The program encourages postal customers to adopt letters and buy gifts for the children who send them. This year, because of the pandemic, customers will review the letters exclusively online.
Amid the logistical challenges of voting in a pandemic, and despite threats of foreign interference, violence and disinformation, the machinery of democracy held up quite well.
Please, don’t listen to the president.
In the final days of voting, the Postal Service is struggling to ensure timely delivery of ballots in parts of key battleground states like Pennsylvania and Michigan.
With a typewriter and a mailbox, a sidewalk project explores the art of consoling those who need good news.
The Postal Service’s performance has not been as bad as initially feared, but handling of mail ballots has been inconsistent enough that some people are choosing to vote in person.
Persistent delays and limited data have increased concerns that the Postal Service may be unable to reliably get ballots still outstanding delivered by Election Day.
Experts say that people should use the United States Postal Service or a secure ballot drop box instead to make sure they are complying with vote-by-mail rules that vary by state.
Federal district courts have tended to rule for Democrats in litigation over how to run the election, but appeals courts, well stocked with the president’s nominees, are blocking them.
Ensuring that the nation can vote by mail is just one of many issues facing the Postal Service, most of which will remain after the election is over.
Even as it becomes a focus of debate in a sharply partisan election year, the agency is crippled by economic forces outside its control. But a number of proposals, new and old, could chart a path forward.
Republicans fear that President Trump’s rhetoric on voting by mail could depress turnout. But Democrats worry an overreliance on the mail could be damaging to their side too.
A New York Times Magazine investigation finds that misleading and false claims about widespread voter fraud are part of a long disinformation effort that the president has taken to new extremes.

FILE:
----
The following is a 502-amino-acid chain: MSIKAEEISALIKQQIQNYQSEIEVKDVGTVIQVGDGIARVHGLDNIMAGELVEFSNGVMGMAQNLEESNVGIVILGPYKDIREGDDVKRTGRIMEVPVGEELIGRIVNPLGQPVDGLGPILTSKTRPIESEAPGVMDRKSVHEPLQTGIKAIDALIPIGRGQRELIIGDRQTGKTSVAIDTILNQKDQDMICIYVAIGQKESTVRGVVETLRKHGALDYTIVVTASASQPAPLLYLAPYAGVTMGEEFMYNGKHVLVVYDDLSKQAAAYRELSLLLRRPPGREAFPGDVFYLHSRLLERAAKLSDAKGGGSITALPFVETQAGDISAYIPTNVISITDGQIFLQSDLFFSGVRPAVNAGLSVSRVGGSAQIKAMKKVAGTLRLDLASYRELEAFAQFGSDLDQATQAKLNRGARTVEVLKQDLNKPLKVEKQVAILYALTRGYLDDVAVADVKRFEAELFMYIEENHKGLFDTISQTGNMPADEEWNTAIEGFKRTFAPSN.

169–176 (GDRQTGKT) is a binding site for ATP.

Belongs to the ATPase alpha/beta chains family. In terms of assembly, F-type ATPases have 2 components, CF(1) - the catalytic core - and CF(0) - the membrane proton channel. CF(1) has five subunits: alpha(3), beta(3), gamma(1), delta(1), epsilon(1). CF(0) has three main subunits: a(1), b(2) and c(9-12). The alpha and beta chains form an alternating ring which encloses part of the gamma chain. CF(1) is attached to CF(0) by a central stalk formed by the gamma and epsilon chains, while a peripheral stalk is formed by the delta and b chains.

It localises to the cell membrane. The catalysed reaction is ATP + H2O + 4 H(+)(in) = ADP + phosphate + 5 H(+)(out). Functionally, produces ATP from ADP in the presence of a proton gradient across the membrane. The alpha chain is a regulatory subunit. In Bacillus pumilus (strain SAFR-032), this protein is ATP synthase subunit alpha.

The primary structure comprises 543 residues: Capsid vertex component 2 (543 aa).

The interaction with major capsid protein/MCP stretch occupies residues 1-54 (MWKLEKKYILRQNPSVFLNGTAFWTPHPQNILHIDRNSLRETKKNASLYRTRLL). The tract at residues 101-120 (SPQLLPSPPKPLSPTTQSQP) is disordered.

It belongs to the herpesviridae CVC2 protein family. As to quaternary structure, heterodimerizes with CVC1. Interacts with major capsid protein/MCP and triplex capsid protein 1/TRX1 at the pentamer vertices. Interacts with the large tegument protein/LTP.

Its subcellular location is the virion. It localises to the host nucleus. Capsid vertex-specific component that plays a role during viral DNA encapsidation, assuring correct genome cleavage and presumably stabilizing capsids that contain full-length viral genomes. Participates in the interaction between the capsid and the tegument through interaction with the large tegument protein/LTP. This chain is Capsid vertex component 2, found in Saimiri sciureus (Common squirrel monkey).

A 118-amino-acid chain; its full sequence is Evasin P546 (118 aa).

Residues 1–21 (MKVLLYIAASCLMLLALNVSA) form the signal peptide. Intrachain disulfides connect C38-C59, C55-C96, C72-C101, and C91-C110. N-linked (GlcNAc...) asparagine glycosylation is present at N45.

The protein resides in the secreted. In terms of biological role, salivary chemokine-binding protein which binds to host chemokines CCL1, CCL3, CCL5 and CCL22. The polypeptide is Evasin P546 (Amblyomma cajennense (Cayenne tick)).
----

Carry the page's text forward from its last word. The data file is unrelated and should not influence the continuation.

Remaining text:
President Trump declined for a second day to commit to a peaceful transfer of power if he lost the election, while Republicans, including Mitch McConnell, implicitly rebuffed him, promising an “orderly transition.”
Even as early voting has gotten underway, some pivotal states are still litigating how ballots should be cast and counted, creating uncertainty that is being fanned by President Trump.
Postmaster General Louis DeJoy privately apologized to election officials for failing to consult about a postcard that was sent to educate voters on mail-in ballots.
The finger-pointing appears to be a pre-emptive effort to assign blame in the event of election chaos as a record number of Americans are expected to vote by mail because of the pandemic.
The suit comes as the Postal Service has drawn scrutiny for a mail delivery slowdown that Democrats have charged are part of an effort by President Trump to hobble mail-in voting to bolster his re-election.
That package in your hallway may be an exciting new theatrical experience. Or maybe not.
Facing multiple investigations and calls for his ouster, the postmaster general turned to a G.O.P. lobbyist viewed as adept at reaching out to Democrats.
The five Republicans on the seven-member board have taken a hands-on role in trying to defend the agency against accusations that it is trying to help the president win a second term by sabotaging voting by mail.
Former employees at New Breed Logistics say they were expected to donate to candidates whom their executive, Louis DeJoy, was supporting, and would be rewarded through yearly bonuses.
Since 1905, four generations of Quinns have delivered letters, packages and passengers to the islands of Penobscot Bay. A lost summer could sink the tradition.